Newnations is committed to encouraging democracy in the countries on which we report. The administration of the al Assads in Syria has historically been cruel to its opponents. It is also obvious from the neutral reporters in country, that the rebels are no less brutal when given the opportunity.

Despite the fact that the stability the government have engendered over many years has enabled a Sunni middle class to do well, we could not possibly support the status quo if there were any prospect of real democracy as the outcome of this violence and horror. Even in Iraq the occupying western powers did leave an elected government in place. In Syria, were the rebels to win which is far from certain, there is no prospect of a democratic outcome, nor any foreign power to impose it. However, the dominant Moslem Brotherhood in Syria has a long revenge list stretching back far into the past. If the rebels succeed there is every prospect of a minorities witch-hunt - a blood-bath. The rebels even now chant: “Christians to Beirut, Alawites to their graves,” a nice distinction for the western media.
A non-interventionist west with its appalled public opinion, could then reflect on whether all this fanning the flames by Clinton and Hague was justified by the desire to marginally damage IRAN.

Turkey and Iran have many crises, events and problems on which we report, quite apart from their involvement with Syria. On Libya: we report the interesting realities on the ground, given their not opting for the Islamist road. Egypt’s election is scrutinised and the Moslem Brothers with their tearaway electoral victories are ‘found democratically wanting,’ suggesting trouble to come.

Reports: Syria, Iraq, Egypt, Turkey, Libya, Saudi Arabia, Iran.

Russia is grouped here with other FSU republics which still unsurprisingly, interact. Politically, economically, militarily in one way or another, Russia still dominates and intends to keep it that way. Only the three Baltic republics out of fifteen post-soviet all-union republics have achieved democracy. Belarus has been subject to the same dictator almost since the old Soviet Union broke up. Sadly, Ukraine is fast becoming ‘Putinised’- in Freedom House’s apt expression. Now former PM Julia Tymoshenko, already jailed on spurious charges, is being charged with murder!

The Central Asians, Uzbekistan and Kazakhstan are large significant nations, the first because it is well populated, with sizeable armed forces; the second because it is seriously mineral rich. Both have absolutist regimes still under the control of the same men, ‘presidents for life,’ who were their rulers under communism. Both are going to be more in the news as they are undoubtedly targeted by the Islamists, who expect to move in on them when Afghanistan’s conflict is settled and the jihadists can move north.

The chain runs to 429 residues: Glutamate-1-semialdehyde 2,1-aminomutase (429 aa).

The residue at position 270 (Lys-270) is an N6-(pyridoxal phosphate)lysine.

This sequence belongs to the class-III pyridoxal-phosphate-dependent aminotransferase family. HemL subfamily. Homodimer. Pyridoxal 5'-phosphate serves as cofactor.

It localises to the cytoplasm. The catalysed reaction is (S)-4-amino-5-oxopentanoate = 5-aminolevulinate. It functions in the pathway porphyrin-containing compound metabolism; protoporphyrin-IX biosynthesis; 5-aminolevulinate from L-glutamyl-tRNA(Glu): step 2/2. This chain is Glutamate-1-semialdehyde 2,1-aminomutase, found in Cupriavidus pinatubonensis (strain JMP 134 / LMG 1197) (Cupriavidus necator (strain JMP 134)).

Reports: Russia, Ukraine, Belarus, Uzbekistan, Kazakhstan

We look at two troubled Balkan countries: Serbia, ominously showing strong signs of a reversion to the nationalism that caused such chaos in the break-up of the former Yugoslavia. Bosnia: a major victim of that terrible time is struggling, and although the Bosnian Serbs are now taking part at a federal level, little progress is being made.

Reports: Serbia & Bosnia

For Afghanistan, the Tokyo conference of Donors, keenly watched by Kabul was a key part of the post-war arrangements, which are more and more occupying the foreign powers involved in country. There is understandably a muted mood in Afghanistan, certainly not much optimism about the future after the foreign powers remove their troops.

In Pakistan, notwithstanding foreign investment continuing to free-fall, there is a prevalent belief that a turn- around in their fortunes is due, with a substantial investment in energy for next year. But how much is due just to optimism is hard to gauge. Government bonds are downgraded and the nation’s politics are far from settled.

We note that India which has just elected a new president, is responding in its own way to the Chinese naval behaviour in the troubled waters of the ‘South China’, ‘West Philippines’, ‘East Vietnam’ sea - the same sea of course, named differently by those whose shores it laps.

Vietnam is one of those on which we report here. We also report on the Philippines, whose main event was the extremely encouraging ‘State of the Nation’ address. It shows the great progress made by President Aquino, who has clearly lived up to his election promises and is bringing his country closer to becoming a genuine democracy.

North Korea has seen two newsworthy events, the disclosure that the new Kim is married, after much speculation about his female companion, and the changes at the top of the army, always important in this militaristic nation.

In Bangladesh, the government, in a fury at having a large World Bank loan withdrawn on grounds of corruption (no stranger to this country), has tried to partially blame for that decision, Bangladesh’s most distinguished citizen, the Nobel Laureate, Professor Yunis Khan, founder of the Grameen Bank.

Taiwan has been celebrating its anniversary as a democracy, which sadly fails to impress, with its previous president incarcerated after a farcical trial which would have been impossible in any truly democratic country.

Clive Lindley


Reports on
Afghanistan, Pakistan, India, Vietnam, North Korea, Bangladesh, Philippines, Taiwan